“Last week, Demos released the findings of a poll, conducted on our behalf by Populus, looking at attitudes to how people spend their benefits. Coming on the back of the BSAS (which, while showing in-principle support for welfare also found high and growing levels of concern about how our benefits system works – or fails to work) this polling highlights the need for further and more radical reform.”

Unfortunately, the public aren’t necessarily making informed decisions.  With a wealth  of media and government output using pejorative language and discussing fraud, dependency and ‘problem families’ as though these are widespread issues, it is unsurprising that many believe there is a culture of welfare dependency that needs to be addressed.  But important decisions need to be based on fact, not on opinion that has been formed from biased and all-too-often sensationalised media reports.


“The fact that government currently exercises little to no control over how benefits are spent – while the vast majority of us wish that it would – should bring home the growing gulf between our expectations of what is reasonable in relation to welfare and the policy responses on offer.”

It also brings home the growing gulf between the reality of welfare and poverty, and what many of the rest of the public thinks is the case.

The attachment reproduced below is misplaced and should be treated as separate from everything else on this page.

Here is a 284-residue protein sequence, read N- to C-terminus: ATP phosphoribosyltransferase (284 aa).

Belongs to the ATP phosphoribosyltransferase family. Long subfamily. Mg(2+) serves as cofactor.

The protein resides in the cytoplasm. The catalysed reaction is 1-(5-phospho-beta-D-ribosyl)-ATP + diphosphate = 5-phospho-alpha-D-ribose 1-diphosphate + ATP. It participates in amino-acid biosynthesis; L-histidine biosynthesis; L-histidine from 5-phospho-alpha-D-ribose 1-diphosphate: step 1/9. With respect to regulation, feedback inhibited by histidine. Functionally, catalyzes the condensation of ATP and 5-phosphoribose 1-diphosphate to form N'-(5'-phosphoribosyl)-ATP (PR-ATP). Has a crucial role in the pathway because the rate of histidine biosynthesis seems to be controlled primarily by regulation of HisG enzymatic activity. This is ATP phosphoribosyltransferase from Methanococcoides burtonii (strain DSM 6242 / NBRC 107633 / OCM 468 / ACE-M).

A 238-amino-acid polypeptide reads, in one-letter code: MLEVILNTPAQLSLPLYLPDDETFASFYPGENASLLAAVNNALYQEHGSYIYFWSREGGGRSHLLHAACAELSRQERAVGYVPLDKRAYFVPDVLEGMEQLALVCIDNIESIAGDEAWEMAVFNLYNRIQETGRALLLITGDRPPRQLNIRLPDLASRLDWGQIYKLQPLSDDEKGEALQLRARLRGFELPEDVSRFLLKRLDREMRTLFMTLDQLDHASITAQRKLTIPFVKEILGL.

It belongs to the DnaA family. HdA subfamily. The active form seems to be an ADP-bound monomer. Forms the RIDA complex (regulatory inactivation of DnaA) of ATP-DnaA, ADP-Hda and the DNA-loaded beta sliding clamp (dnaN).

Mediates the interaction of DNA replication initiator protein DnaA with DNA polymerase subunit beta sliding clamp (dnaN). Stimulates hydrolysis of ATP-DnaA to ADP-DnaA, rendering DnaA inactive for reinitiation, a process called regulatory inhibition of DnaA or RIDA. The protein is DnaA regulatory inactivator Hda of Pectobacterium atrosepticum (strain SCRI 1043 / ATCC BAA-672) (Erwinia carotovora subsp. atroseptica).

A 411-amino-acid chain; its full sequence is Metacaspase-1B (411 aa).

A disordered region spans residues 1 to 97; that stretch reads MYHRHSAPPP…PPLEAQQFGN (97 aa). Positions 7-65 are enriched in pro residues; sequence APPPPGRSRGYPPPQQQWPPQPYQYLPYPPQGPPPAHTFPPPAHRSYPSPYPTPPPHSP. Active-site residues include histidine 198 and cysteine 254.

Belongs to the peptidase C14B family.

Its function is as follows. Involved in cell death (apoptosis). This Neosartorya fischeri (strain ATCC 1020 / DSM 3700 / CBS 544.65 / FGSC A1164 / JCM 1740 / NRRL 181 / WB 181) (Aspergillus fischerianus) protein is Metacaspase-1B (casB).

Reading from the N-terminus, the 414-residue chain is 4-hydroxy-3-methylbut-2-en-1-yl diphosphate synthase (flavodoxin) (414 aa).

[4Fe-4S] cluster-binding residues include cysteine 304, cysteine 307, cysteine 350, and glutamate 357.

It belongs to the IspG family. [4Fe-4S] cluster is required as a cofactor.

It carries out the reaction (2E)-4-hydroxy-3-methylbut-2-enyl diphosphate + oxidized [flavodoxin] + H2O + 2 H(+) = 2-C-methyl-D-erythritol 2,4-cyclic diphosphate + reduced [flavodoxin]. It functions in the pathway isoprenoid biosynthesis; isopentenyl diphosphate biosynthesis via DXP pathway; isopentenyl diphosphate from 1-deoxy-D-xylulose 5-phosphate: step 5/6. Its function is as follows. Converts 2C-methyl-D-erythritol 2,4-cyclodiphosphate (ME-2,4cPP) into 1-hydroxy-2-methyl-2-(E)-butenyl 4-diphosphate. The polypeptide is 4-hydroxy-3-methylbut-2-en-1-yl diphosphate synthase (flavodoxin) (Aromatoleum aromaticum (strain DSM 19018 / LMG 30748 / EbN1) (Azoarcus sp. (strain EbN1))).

“In my view, there are two possible justifications for limiting what benefits can be spent on. The first is in the case of alcohol and drug dependent claimants – whose addictions are ruining their lives and often the lives of those around them. These are people whose illness is all-too-often being enabled by the payment of cash-benefits, which allow them to fuel a destructive habit and makes recovery all the more difficult. By giving this group smart-cards, that could only be used to buy groceries and essentials, and by targeting treatment, we could do a lot of good with minimal harm. This is not about punishing the sick – it’s about enabling their recovery.”

There are many reasons to argue why smart-cards is not going to get addicted people off drugs and aid recovery with minimal harm.  The biggest one is that lack of money has rarely, if ever, been a reason why someone ended a long-term addiction.  On the other hand, it will restrict choice as market-stalls and small shops may be unable to take the cards; it may encourage a black market as people trade items to get desired drugs; it provides no help or support to people who are already suffering the effects of poverty and addiction; it may serve only to force these people into greater poverty and more chaotic lives.